With my Nikons, I don’t like to rapid fire unless I’m at 125 or faster, but with my Leica M6, I am okay rapid firing at 60. I may get a little shake in the images on either, depending on how well I execute the technique, but shake is usually to an acceptable degree for my style of photography.

Particularly with the M6 TTL and it’s segmented film advance lever, large, ergonomic shutter speed dial, and built-in light meter, I can shoot faster on this camera than any other all manual camera that I’ve ever used. I seldom need to take my eye off the viewfinder while still having full control. This makes the Leica an excellent body to shoot a wedding ceremony with. When the bride and groom kiss for the first time, I can blow off 3-6 shots of just that one moment and the camera was so quiet during the whole thing that nobody probably paid any attention to me.

On numerous occasions, I’ve simply bewildered other photographers who’ve caught sight of me machine-gunning my M6. A little girl once told me that she’d never seen anyone use a camera so fast. And a friend of a friend once leaned in and told me “I’m a retired Marine and the only time I’ve seen anyone work something that fast was in combat!”

And I say this not to pat myself on the back but to illustrate how noticeably faster one can operate mechanical cameras if one chooses to do so. Their ergonomics and precision were absolutely designed to be pushed by professionals in the heat of the moment. I’m quite sure that there are people who are faster and more effective with it than myself. I encourage everyone to give machine-gunning their cameras a try. You may find a whole other level of appreciation for the ergonomics of these old mechanical cameras. Believe me, their precision is not just for bragging rights, it’s a tangible benefit.

It all makes me wonder why rapidwinders were even developed for rangefinders instead of SLR’s. I guess they came about in the days of knob advance cameras and then stuck?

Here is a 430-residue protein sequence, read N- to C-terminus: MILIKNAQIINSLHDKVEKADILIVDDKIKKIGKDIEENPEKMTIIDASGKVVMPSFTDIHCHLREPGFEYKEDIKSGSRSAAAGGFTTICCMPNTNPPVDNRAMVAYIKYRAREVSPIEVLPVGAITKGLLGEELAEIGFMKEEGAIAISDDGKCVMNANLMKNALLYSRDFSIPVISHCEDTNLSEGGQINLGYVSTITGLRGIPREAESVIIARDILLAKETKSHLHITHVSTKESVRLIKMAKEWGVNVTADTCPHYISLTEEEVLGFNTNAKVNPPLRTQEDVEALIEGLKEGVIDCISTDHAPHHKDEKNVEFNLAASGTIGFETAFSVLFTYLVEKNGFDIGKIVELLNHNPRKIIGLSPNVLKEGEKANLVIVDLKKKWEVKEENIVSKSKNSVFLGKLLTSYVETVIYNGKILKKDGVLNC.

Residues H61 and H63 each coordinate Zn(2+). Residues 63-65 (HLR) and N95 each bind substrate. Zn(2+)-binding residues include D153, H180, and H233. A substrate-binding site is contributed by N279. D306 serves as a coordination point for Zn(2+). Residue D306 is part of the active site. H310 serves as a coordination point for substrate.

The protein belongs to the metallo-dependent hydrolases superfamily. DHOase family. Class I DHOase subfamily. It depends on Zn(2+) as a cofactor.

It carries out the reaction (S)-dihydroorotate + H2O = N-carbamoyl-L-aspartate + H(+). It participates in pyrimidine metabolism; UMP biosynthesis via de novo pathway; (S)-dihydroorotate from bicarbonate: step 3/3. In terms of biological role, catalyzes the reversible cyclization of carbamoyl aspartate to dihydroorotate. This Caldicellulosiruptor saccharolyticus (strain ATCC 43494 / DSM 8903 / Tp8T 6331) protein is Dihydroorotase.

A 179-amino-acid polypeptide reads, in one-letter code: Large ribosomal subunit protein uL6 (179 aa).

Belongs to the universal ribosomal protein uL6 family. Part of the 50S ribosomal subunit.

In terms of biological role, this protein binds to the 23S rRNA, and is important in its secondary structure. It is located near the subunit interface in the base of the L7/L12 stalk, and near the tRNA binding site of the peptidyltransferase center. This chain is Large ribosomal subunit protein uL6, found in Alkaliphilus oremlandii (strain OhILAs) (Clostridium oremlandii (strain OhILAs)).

But anyway, rapid firing without a drive or winder is the way to go for me. It may just take a more specific camera type and practice.

I will say, in defense of motordrives, ones that also rewind, like the Nikon F3 drives, are really useful when you’re shooting two or more cameras at once because you can blow through a roll, set the drive to rewind, continue shooting another body, then come back and unload/reload the rewound body. This saves a lot of time even if makes you sound like a robot! I also found that, in my days of using motordrives at weddings, if used at the correct times (NOT during a quiet echo-y church ceremony) I am pretty sure that brides feel like celebrities with all that noise and attention!

And rapidwinders are just fun. If you ever get a chance to handle one, even if you’re not going to make the investment, their pure mechanical nature is a joy.


So anyway, I think that’s the sum of my thoughts and advice on rapid firing manual 35mm film cameras. I think it’s important to shoot some scenes as fast as possible not only to ensure that you got the shot but also to give yourself some variations when editing – not to have to settle for anything less than the perfect moment. Sometimes as action is unfolding you just can’t see every detail in a scene so it’s more important to cover it and be picky after-after-the-fact than it is to be picky while you’re shooting and potentially miss something be a small margin. Sometimes too, you just want to give people a couple versions of something, so that they can decide which version most clearly represents what they want to look like.